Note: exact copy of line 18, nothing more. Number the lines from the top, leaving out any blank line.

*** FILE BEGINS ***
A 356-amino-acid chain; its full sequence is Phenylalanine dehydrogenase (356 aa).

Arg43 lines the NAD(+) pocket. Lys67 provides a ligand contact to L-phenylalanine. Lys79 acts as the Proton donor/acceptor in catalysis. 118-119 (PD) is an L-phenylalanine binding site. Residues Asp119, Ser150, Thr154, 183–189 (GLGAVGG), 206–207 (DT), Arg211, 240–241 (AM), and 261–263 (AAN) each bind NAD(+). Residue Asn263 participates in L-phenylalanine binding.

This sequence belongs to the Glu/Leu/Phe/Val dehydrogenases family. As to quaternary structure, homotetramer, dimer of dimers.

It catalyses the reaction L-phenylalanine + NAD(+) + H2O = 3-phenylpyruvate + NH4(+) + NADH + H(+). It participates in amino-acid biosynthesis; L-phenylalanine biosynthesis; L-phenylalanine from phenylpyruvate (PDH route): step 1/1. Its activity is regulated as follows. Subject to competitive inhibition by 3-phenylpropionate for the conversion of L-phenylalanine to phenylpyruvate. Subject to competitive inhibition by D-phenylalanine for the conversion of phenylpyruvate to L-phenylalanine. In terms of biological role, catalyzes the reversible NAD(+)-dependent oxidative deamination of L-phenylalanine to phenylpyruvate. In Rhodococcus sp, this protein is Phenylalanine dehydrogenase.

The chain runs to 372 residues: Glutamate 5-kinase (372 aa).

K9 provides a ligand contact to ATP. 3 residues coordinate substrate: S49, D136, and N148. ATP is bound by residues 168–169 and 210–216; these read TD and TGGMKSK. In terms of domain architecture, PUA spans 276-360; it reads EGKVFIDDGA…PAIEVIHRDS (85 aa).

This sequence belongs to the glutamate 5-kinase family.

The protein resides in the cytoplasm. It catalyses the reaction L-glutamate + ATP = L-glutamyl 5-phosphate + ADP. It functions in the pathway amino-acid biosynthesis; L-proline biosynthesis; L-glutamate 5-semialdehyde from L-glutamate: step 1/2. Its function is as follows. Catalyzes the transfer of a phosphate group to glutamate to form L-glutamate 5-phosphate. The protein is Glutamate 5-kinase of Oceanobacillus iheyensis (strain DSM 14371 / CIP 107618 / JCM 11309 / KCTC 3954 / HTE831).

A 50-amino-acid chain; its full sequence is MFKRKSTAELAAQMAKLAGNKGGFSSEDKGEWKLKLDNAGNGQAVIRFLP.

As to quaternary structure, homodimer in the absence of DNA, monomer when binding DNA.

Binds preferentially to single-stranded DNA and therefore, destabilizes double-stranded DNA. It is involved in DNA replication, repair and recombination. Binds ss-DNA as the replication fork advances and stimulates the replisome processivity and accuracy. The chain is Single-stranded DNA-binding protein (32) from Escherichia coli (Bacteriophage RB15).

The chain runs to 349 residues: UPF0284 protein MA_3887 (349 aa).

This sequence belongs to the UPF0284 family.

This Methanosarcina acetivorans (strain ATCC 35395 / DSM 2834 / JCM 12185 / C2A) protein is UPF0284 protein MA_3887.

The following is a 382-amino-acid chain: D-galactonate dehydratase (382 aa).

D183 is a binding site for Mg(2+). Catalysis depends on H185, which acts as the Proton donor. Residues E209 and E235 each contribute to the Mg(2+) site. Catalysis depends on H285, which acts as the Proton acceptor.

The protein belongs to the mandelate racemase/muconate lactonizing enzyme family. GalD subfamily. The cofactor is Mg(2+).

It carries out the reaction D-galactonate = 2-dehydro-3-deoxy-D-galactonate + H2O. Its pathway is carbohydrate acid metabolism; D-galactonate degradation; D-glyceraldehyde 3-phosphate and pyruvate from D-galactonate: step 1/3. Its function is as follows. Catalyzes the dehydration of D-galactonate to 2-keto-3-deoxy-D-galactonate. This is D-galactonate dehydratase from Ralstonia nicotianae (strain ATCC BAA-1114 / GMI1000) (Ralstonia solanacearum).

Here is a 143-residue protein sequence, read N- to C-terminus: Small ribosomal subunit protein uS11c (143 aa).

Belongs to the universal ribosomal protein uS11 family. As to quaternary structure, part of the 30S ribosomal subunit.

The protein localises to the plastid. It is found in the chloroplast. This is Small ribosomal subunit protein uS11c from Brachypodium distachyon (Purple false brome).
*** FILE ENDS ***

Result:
It carries out the reaction D-galactonate = 2-dehydro-3-deoxy-D-galactonate + H2O. Its pathway is carbohydrate acid metabolism; D-galactonate degradation; D-glyceraldehyde 3-phosphate and pyruvate from D-galactonate: step 1/3. Its function is as follows. Catalyzes the dehydration of D-galactonate to 2-keto-3-deoxy-D-galactonate. This is D-galactonate dehydratase from Ralstonia nicotianae (strain ATCC BAA-1114 / GMI1000) (Ralstonia solanacearum).